FAR AWAY FROM CLOSE TO HOME, coming from Three Rooms Press this May, is a searing, intimate collection of essays from Emmy Award-winning writer and actress Vanessa Baden Kelly. Threading the idea of the search for home, and what that means for a Black millennial woman in America, she uses the space in the essays to explore her time as an activist advocating justice for Trayvon Martin and Martin Lee Anderson, her marriage, her career in entertainment in LA, and more. She spoke to 3RP Lead Editor Mary Rose Manspeaker about her book, her inspirations, and her future projects. Preorder her book here, and check out the full interview below.
Mary Rose Manspeaker: You write about how your understanding of LA, its neighborhoods and people, has grown since you first moved there. Has your knowledge of yourself also evolved from moving around the LA area? Have your thoughts changed now that moving around the city has been much more limited?
Vanessa Baden Kelly: Absolutely. I think the longer you stay in a place, you absorb its culture until you are synonymous with it – you’re from there. I don’t feel like I am from Los Angeles but I certainly feel like an Angeleno, specifically because I am raising my kid here. I think what LA has taught me about myself is how to find what I like and what I’m comfortable with and be true to that. A friend of mine has said that whatever you’re looking for, Los Angeles has it. I have found that to be true but whether you can access it or not is entirely different. As you’re working to be “where you want to be” you encounter places and people and culture you wouldn’t otherwise and become an amalgam of those experiences until one day you look up and say “I don’t want what I thought I did anymore. I like this better. Or that. Or a mix of several things. Where I come from in the South, success is somewhat homogenous. Here it’s different. And I love how that has changed for me.
I don’t think the Stay at Home order has changed that. In fact, I think it’s made me love the city more. Watching Angelenos work together to help each other and local businesses has helped me see how possible it is to have tolerance. The same is true for the Summer uprising. When people from all over the city were willing to march every day or go to beloved restaurants outside of their community to keep their doors open…I knew this would be my home forever. LA is what I had always been looking for.
My job was to teach people to organize so that they always understood their power. Essential, to organize myself out of job. I couldn’t go into some community and tell them what I thought they should do. I had to hear their problem, what their desired outcome might be and help them find the resources to reach it…ultimately we are going to work towards what the people want. And there is no way to do that wholeheartedly without living with them. Getting to know them beyond their trial. Understanding their hearts and their point of views even if it is different than yours. And that’s ultimately what a good writer does.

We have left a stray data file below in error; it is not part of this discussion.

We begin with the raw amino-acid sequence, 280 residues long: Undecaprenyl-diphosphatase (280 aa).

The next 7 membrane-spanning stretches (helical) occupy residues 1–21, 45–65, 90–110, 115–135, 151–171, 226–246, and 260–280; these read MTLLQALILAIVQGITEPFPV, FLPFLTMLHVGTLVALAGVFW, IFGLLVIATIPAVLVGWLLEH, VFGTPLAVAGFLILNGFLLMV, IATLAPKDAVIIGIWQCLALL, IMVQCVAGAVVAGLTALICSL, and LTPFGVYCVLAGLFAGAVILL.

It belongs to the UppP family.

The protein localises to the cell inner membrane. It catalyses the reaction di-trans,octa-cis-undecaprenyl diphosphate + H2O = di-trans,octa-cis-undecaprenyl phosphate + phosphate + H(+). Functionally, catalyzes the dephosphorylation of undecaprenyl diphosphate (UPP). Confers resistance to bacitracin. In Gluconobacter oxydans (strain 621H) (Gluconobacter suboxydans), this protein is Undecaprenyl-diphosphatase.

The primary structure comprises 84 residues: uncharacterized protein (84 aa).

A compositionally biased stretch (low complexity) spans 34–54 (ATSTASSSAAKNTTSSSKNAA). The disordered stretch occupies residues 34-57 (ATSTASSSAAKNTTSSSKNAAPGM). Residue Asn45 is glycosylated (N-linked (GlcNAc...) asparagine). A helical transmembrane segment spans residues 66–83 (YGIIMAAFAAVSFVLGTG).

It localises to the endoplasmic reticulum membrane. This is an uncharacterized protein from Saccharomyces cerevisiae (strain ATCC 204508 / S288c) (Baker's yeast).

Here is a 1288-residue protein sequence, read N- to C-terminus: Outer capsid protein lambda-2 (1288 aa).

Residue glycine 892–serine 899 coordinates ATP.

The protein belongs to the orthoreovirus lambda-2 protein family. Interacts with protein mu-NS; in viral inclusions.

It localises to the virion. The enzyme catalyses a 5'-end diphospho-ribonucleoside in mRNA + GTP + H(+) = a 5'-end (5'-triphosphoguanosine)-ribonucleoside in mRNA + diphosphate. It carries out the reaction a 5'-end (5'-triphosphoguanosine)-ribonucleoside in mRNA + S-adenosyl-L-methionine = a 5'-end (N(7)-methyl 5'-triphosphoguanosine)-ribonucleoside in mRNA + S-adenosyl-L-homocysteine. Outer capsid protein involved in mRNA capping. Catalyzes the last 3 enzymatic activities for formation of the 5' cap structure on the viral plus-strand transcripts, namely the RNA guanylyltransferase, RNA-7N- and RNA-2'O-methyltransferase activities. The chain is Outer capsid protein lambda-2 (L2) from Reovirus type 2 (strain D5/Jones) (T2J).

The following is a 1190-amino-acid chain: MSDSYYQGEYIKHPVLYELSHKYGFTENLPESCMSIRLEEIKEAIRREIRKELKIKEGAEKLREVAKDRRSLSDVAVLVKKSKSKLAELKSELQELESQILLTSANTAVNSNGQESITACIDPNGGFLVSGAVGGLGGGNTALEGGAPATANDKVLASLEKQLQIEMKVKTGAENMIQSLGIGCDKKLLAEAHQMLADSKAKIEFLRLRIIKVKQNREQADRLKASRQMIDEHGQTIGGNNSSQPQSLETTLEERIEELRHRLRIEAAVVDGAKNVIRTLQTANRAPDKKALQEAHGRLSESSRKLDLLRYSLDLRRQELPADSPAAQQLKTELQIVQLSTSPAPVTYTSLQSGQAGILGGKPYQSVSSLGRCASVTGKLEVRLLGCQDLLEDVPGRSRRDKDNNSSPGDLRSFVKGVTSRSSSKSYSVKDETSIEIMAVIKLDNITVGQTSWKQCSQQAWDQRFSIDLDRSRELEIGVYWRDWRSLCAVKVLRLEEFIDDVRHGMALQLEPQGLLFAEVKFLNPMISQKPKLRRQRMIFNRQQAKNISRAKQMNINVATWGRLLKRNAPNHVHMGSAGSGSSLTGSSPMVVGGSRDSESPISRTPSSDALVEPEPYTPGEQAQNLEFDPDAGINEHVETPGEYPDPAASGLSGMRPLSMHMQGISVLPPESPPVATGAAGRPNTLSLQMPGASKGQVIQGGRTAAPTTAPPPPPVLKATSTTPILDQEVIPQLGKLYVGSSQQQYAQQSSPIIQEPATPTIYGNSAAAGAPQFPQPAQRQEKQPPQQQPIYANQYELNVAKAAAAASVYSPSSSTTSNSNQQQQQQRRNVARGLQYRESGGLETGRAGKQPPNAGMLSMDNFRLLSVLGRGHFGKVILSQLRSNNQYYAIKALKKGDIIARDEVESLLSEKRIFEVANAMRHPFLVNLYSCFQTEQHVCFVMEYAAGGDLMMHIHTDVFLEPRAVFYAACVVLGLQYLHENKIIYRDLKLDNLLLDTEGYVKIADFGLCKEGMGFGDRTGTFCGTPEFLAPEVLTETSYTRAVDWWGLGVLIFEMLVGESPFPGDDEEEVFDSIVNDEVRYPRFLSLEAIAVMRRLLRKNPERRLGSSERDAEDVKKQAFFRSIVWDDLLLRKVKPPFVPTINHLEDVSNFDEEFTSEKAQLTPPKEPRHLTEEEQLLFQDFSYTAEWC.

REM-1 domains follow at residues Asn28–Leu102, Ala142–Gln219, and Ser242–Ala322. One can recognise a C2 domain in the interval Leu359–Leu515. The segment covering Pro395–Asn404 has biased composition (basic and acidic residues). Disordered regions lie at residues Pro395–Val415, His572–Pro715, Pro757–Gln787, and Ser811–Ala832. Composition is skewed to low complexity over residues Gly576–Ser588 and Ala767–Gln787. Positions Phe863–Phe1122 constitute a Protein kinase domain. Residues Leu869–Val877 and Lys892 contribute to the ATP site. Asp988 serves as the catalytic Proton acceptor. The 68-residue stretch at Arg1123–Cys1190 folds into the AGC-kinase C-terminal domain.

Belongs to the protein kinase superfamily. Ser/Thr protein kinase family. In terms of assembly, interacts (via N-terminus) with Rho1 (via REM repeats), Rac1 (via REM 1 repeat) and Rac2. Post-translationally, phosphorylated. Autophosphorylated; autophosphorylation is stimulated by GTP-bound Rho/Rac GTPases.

MRM: Your essays span some heavy and heavily personal topics—love, grief, lineage, community, and intergenerational trauma, to name a few. I’m curious how each one began. Does the writing process start with you setting out to write about these broader concepts, or does that come in through the way these things are inextricably tied to the more personal parts of the stories you tell?
VBK: I feel like I live my life in seasons. Maybe that’s the church girl in me. Maybe it’s the TV writer. But every season of my life always seems to have a natural through line. Some seasons have been about exploration or acceptance or resilience or loss. I am CONSTANTLY trying to figure things out. How are these things connected? What should I have learned from this? Could this lesson apply to that challenge? So my essays tend to be the aha moment. When I figured out what I suppose I was supposed to in that instance – even if the answer was there is no answer at all. Something I have found in my writing is that my first draft is never close to the final. My last page – sometimes last PARAGRAPH are the building blocks of the actual essay. I have to get all my wild thoughts and personal assertions out first…and then I can dilute it to a single thought that I can build on more objectively. So my second draft and so on is actually more of a research document. Now that I can think this through with precision and I understand how I feel, what do I suppose were the feelings of others? How did this affect everything? So there is still discovery in my process, but like most things in my life, it’s modular and stepped-out process.